WELDING OPERATIONS I - OD1651 - LESSON 1/TASK 1
(4) A properly made bead weld should leave little spatter on
the surface of the work (figure 14, view C, on the previous
page). When the arc is broken, the crater or depression in the
bead, shown in figure 14, view C, should be built up slightly.
This metal build-up should not overlap the top surface of the
weld. An overlap would indicate poor fusion at this point of the
weld. The depth of the crater at the end of the bead can also be
used as an indication of penetration into the base metal.
Flat Position Welding (figure 15 on the following page).
(1) Butt Joints in the Flat Position. A butt joint is used to
join two plates having surfaces in approximately the same plane.
Several forms of joints are used to make butt welds in the flat
position. The most important of these forms are described in the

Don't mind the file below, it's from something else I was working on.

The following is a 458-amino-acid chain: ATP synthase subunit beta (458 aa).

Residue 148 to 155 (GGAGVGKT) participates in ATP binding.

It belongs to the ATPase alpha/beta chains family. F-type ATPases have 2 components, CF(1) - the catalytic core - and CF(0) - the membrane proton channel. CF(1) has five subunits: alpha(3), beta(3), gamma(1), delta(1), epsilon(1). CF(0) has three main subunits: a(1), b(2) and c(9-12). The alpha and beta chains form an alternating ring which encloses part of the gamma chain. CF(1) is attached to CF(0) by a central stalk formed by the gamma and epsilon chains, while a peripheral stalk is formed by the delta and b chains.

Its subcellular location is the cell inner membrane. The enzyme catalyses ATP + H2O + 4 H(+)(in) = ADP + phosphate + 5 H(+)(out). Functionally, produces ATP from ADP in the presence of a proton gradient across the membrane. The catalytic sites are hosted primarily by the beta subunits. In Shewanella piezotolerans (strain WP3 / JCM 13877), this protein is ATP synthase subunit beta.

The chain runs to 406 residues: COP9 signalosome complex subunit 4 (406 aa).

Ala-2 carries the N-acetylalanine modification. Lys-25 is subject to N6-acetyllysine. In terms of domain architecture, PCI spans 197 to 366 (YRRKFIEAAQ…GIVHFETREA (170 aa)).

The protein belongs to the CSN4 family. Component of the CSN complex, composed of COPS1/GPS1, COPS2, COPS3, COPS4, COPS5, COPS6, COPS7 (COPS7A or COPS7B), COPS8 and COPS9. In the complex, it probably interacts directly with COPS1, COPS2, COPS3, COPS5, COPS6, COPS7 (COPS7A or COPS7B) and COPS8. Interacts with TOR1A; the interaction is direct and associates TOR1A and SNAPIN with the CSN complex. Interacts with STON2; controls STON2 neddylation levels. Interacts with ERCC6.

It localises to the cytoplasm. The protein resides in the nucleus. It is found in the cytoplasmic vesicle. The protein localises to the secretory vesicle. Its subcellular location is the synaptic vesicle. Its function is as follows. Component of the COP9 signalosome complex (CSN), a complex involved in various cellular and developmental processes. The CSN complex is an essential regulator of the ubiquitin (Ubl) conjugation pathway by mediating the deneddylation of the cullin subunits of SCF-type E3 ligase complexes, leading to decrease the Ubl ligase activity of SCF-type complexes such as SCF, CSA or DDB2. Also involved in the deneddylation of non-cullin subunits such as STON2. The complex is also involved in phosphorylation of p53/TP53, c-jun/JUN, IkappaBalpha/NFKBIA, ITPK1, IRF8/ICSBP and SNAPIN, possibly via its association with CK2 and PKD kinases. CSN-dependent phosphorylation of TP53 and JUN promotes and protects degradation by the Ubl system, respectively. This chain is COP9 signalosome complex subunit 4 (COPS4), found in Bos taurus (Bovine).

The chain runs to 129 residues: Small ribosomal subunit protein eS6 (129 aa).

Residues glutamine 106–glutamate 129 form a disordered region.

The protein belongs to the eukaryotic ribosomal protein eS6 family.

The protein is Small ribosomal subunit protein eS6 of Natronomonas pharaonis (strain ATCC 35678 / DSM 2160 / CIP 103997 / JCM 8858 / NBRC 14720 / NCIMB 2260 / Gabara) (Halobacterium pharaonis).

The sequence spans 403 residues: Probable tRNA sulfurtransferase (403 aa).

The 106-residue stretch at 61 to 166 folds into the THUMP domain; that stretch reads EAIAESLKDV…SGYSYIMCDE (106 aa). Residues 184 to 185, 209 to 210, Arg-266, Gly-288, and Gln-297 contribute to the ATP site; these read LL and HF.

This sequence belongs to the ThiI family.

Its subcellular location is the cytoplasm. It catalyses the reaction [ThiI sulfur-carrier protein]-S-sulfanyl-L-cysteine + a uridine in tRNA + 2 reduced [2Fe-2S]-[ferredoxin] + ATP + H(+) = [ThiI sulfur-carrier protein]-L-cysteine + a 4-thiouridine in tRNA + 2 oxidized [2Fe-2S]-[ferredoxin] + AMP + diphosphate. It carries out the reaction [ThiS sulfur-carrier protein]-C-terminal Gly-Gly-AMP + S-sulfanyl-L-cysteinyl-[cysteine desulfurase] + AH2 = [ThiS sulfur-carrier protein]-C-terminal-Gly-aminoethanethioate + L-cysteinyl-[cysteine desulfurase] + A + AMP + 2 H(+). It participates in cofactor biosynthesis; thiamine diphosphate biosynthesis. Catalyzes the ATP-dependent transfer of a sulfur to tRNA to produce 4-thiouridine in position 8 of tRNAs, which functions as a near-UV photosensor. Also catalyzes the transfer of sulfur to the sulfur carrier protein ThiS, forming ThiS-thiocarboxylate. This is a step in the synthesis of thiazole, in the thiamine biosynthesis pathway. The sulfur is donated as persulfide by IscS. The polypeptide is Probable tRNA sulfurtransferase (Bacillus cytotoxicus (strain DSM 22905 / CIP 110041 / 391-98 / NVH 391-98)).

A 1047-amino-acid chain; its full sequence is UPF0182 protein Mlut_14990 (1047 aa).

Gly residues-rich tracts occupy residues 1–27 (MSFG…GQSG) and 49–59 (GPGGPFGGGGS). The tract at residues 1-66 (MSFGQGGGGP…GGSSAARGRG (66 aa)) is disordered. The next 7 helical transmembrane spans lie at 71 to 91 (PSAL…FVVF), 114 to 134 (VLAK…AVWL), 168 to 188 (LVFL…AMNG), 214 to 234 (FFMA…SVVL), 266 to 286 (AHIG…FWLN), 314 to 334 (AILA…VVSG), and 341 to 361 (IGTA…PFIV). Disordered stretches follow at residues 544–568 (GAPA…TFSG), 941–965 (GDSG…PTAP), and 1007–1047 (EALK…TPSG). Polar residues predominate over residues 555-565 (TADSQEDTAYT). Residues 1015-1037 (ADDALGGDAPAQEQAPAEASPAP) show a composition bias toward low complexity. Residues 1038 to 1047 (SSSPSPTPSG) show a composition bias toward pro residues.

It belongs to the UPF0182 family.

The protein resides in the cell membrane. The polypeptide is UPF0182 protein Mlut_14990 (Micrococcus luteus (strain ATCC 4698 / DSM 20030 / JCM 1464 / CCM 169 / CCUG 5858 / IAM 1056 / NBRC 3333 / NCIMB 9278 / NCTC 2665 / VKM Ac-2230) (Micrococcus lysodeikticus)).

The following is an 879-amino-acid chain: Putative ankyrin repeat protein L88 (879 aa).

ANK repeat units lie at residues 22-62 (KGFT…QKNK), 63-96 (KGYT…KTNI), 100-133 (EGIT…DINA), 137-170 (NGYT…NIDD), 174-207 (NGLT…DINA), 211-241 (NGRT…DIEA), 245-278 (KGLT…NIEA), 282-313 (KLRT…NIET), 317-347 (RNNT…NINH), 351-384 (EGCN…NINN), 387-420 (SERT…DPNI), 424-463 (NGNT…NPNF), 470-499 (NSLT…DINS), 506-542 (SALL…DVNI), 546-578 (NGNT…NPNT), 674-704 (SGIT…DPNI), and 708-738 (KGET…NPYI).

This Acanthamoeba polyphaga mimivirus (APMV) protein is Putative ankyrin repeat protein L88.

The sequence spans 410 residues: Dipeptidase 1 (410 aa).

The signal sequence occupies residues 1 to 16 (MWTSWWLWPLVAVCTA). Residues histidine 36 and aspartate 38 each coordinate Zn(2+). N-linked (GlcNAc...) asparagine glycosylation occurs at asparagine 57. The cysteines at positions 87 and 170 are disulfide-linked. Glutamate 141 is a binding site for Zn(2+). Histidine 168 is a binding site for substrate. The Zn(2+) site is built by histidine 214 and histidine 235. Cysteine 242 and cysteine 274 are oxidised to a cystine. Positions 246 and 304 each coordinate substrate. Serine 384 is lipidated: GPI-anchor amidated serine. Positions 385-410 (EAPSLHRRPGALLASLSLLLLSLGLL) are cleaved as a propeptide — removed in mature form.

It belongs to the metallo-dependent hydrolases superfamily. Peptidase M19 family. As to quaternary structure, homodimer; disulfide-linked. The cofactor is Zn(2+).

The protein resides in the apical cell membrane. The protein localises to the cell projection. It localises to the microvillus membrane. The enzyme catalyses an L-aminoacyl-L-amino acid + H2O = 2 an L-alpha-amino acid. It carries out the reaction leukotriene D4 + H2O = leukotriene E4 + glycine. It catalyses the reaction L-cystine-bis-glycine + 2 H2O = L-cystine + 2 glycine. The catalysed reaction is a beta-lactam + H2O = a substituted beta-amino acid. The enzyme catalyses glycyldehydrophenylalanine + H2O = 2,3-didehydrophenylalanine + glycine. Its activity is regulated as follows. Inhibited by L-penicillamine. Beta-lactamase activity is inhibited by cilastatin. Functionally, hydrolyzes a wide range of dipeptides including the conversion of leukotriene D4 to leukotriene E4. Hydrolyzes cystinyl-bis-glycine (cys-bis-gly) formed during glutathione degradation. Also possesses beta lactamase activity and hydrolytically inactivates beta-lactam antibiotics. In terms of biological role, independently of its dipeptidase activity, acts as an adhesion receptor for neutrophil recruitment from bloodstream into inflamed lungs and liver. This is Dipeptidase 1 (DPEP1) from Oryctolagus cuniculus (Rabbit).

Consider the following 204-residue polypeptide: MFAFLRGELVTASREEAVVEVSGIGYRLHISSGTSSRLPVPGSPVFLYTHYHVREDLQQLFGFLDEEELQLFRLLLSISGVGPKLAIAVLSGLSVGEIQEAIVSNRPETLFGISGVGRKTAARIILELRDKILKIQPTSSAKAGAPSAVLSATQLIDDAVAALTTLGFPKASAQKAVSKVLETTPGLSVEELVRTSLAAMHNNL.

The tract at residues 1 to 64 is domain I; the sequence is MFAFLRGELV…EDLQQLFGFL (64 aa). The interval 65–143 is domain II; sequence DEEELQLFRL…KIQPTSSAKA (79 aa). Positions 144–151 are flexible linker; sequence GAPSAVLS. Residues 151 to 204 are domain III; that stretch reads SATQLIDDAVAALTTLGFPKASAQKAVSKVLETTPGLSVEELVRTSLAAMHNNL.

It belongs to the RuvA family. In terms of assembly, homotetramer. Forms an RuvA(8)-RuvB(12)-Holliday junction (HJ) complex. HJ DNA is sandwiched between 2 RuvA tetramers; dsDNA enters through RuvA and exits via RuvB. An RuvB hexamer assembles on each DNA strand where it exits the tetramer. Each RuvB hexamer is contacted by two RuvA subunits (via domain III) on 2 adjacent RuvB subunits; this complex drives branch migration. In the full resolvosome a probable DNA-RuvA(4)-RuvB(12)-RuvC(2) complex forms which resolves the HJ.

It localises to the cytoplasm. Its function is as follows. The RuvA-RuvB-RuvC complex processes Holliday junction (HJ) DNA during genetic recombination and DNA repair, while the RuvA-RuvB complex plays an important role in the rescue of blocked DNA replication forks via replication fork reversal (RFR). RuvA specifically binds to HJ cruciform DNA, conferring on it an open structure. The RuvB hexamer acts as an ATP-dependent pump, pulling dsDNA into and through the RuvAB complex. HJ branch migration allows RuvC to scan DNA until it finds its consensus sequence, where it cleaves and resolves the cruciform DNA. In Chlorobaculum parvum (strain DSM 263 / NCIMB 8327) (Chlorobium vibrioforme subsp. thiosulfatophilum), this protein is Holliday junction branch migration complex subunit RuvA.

(a) Plates 1/8 inch thick can be welded in one pass without any
special edge preparation being necessary.
Plates from 1/8 to
3/16 inch thickness can be welded with no special edge
preparation by making a bead weld on both sides of the joint.
Tack welds should be used to keep the plates aligned for welding.
The electrode motion is the same as that used in making a bead
(b) When welding 1/4 inch or heavier plates, the edges of the
plates should be prepared by beveling or by "J," "U," or "V"
grooving, whichever is the most applicable.
Single or double
bevels or grooves may be used depending on the thickness of the
plate being welded.
The first bead should be deposited to seal
the space between the two plates and to weld the root of the
This bead (also referred to as a layer or weld metal)
must be thoroughly cleaned to remove all slag before the second
layer of metal is deposited. When making multipass welds (figure
16, view A, on page 39), the second, third, and fourth layers of
weld metal are deposited using any of the weaving motions of the
electrode, as shown in figure 16, view B.
Each layer of metal
must be cleaned before depositing the succeeding layers.